'The Fabelmans' Is Steven Spielberg's Well-Earned Self-Congratulations

Directed by Steven Spielberg

Starring Gabriel LaBelle, Paul Dano, Michelle Williams, Seth Rogen, Mateo Zoryon Francis-DeFord

Photo courtesy of TIFF

BY Alex HudsonPublished Nov 22, 2022

Last year, Steven Spielberg dipped a tentative toe into his childhood by directing a new adaptation of West Side Story, a musical he'd loved when he was young. He fully takes the plunge with his TIFF-winning The Fabelmans, a quiet family drama based closely on his own experiences as a budding filmmaker.

It's not a straight-up autobiography, but The Fabelmans is dedicated to the memory of Spielberg's parents, and the young Sammy Fabelman (played as a child by Mateo Zoryon Francis-DeFord and as a teenager by Gabriel LaBelle) is clearly a stand-in for the director himself.

As a young kid, Sammy sees a movie featuring a train crash, leading him to replicate it using toy trains at home — and, naturally, film the whole thing. He then becomes something of an adolescent auteur, shooting homemade films with his sisters and friends, and impressing viewers with his resourceful editing tricks.

It initially seems like an idyllic childhood, but a creeping sense of unease builds for much of the film's two-hour-plus runtime — mostly because of the growing disconnect between his parents, the quietly studious computer whiz Burt (Paul Dano) and the emotionally erratic dreamer Mitzi (Michelle Williams), plus the jolly "uncle" Bennie (Seth Rogen), who always seems to be around. Bullying and antisemitism increasingly become a part of Sammy's school life once the family moves to Arizona for Burt's work.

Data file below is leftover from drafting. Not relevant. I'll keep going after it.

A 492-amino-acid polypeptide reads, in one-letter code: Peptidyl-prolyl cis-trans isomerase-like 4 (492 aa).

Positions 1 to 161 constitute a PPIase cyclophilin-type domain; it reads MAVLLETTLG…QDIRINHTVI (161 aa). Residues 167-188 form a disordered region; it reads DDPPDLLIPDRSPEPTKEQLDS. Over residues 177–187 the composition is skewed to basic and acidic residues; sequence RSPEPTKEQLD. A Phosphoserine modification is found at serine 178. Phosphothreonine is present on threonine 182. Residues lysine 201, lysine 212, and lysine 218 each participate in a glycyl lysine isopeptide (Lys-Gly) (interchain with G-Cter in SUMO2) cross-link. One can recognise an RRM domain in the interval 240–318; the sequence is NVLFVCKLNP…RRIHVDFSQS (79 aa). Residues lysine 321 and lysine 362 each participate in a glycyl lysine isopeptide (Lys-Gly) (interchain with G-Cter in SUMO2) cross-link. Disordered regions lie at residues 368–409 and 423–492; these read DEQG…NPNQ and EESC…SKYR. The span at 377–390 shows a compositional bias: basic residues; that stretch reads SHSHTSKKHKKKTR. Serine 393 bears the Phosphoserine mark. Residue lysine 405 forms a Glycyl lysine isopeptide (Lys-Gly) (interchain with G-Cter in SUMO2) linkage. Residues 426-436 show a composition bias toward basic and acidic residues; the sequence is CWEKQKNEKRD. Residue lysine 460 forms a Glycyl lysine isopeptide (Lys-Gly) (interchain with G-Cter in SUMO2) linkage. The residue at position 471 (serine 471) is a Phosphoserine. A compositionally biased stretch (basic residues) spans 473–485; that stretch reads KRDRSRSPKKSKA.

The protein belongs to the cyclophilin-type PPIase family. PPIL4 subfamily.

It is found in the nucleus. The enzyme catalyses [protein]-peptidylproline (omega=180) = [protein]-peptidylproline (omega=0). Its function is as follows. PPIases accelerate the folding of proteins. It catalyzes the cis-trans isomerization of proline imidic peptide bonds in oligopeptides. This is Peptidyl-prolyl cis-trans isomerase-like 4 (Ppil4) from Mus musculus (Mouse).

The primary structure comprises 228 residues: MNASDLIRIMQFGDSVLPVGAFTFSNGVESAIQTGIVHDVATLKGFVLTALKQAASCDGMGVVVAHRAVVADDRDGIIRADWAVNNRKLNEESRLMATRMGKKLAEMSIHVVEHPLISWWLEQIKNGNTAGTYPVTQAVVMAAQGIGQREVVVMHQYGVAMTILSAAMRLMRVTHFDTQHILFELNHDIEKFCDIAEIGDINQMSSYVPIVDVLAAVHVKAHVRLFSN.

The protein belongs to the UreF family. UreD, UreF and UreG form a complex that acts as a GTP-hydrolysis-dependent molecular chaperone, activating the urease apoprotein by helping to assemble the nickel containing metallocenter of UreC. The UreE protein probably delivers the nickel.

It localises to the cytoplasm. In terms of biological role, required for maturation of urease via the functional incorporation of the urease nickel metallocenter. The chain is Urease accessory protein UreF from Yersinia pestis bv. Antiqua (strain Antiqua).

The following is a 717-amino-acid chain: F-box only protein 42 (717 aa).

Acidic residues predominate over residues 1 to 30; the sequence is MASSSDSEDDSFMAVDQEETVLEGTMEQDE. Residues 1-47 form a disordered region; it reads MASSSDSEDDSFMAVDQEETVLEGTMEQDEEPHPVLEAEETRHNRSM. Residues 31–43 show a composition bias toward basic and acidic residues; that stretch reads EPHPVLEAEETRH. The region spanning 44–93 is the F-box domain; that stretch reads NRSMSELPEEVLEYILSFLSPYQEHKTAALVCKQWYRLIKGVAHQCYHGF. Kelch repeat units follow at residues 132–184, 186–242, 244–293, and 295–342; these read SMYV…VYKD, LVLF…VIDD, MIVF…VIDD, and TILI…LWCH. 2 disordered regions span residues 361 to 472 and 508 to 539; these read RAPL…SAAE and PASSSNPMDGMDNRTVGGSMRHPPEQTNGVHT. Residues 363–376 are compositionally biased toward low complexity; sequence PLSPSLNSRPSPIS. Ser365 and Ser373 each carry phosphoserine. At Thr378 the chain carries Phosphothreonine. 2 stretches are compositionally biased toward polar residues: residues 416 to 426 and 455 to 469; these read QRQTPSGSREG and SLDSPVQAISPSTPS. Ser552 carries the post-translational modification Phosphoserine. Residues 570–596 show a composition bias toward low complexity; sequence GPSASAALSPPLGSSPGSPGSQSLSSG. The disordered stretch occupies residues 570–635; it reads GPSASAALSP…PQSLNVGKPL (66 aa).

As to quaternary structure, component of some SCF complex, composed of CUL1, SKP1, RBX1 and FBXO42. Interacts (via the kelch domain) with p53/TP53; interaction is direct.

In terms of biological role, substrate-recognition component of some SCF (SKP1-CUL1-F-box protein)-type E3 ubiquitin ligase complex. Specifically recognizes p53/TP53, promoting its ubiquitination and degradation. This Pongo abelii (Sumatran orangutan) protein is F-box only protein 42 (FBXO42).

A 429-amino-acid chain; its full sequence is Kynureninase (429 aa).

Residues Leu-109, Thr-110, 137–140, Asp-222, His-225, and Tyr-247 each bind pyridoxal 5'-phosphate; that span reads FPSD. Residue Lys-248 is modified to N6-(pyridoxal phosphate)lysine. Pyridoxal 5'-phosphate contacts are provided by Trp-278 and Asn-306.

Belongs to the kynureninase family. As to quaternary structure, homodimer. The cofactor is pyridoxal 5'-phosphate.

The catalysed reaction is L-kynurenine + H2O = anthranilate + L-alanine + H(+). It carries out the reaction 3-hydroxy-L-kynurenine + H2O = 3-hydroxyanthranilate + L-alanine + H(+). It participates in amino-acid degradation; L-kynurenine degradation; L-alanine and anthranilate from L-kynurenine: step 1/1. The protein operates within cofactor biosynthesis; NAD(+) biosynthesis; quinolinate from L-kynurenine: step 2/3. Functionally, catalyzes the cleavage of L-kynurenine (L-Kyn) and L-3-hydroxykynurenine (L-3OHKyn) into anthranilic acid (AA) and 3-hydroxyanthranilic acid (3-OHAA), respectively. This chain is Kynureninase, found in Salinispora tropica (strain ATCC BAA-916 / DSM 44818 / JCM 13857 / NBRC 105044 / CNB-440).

As corny as the description sounds, it's a moving tribute to film itself. With its slow pacing, which is driven by characters rather than plot, and old-school film stock, The Fabelmans distinctly resembles something from the '70s or '80s (the time when Spielberg was getting his start as a filmmaker), and includes a couple of overtly meta jokes when it's clear that the director is winking directly to the audience. Seeing the ways in which Sammy makes the most of his limited resources when making his amateur films is a delight. Sure, Spielberg is basically congratulating his younger self, but he's earned it. When you're one of the greatest directors ever, you're allowed to do that kind of thing.

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